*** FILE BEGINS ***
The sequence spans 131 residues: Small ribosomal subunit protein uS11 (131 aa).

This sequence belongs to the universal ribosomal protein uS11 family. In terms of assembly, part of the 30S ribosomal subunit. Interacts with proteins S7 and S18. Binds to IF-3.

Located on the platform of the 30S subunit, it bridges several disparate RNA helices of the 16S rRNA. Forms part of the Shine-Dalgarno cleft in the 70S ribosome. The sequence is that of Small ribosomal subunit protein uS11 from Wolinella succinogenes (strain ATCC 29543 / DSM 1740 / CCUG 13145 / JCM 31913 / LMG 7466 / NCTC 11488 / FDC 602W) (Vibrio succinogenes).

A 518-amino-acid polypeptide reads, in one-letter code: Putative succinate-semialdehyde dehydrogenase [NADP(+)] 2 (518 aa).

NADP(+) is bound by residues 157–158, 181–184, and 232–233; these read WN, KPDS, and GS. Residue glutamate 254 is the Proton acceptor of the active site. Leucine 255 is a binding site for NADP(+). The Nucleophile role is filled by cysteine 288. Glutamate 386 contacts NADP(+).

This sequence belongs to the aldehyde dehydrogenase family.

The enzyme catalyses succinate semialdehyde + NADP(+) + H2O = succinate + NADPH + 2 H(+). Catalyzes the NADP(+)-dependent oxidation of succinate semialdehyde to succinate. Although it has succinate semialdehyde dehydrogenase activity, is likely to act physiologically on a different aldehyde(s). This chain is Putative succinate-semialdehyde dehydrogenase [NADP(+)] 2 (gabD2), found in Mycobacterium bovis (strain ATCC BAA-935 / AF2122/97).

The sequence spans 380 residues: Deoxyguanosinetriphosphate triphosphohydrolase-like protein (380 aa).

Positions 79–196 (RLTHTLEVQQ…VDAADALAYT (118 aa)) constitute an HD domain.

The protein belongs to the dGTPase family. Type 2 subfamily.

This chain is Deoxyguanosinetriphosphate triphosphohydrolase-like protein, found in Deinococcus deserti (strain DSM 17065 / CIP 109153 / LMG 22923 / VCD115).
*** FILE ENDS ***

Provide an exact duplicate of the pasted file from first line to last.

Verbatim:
The sequence spans 131 residues: Small ribosomal subunit protein uS11 (131 aa).

This sequence belongs to the universal ribosomal protein uS11 family. In terms of assembly, part of the 30S ribosomal subunit. Interacts with proteins S7 and S18. Binds to IF-3.

Located on the platform of the 30S subunit, it bridges several disparate RNA helices of the 16S rRNA. Forms part of the Shine-Dalgarno cleft in the 70S ribosome. The sequence is that of Small ribosomal subunit protein uS11 from Wolinella succinogenes (strain ATCC 29543 / DSM 1740 / CCUG 13145 / JCM 31913 / LMG 7466 / NCTC 11488 / FDC 602W) (Vibrio succinogenes).

A 518-amino-acid polypeptide reads, in one-letter code: Putative succinate-semialdehyde dehydrogenase [NADP(+)] 2 (518 aa).

NADP(+) is bound by residues 157–158, 181–184, and 232–233; these read WN, KPDS, and GS. Residue glutamate 254 is the Proton acceptor of the active site. Leucine 255 is a binding site for NADP(+). The Nucleophile role is filled by cysteine 288. Glutamate 386 contacts NADP(+).

This sequence belongs to the aldehyde dehydrogenase family.

The enzyme catalyses succinate semialdehyde + NADP(+) + H2O = succinate + NADPH + 2 H(+). Catalyzes the NADP(+)-dependent oxidation of succinate semialdehyde to succinate. Although it has succinate semialdehyde dehydrogenase activity, is likely to act physiologically on a different aldehyde(s). This chain is Putative succinate-semialdehyde dehydrogenase [NADP(+)] 2 (gabD2), found in Mycobacterium bovis (strain ATCC BAA-935 / AF2122/97).

The sequence spans 380 residues: Deoxyguanosinetriphosphate triphosphohydrolase-like protein (380 aa).

Positions 79–196 (RLTHTLEVQQ…VDAADALAYT (118 aa)) constitute an HD domain.

The protein belongs to the dGTPase family. Type 2 subfamily.

This chain is Deoxyguanosinetriphosphate triphosphohydrolase-like protein, found in Deinococcus deserti (strain DSM 17065 / CIP 109153 / LMG 22923 / VCD115).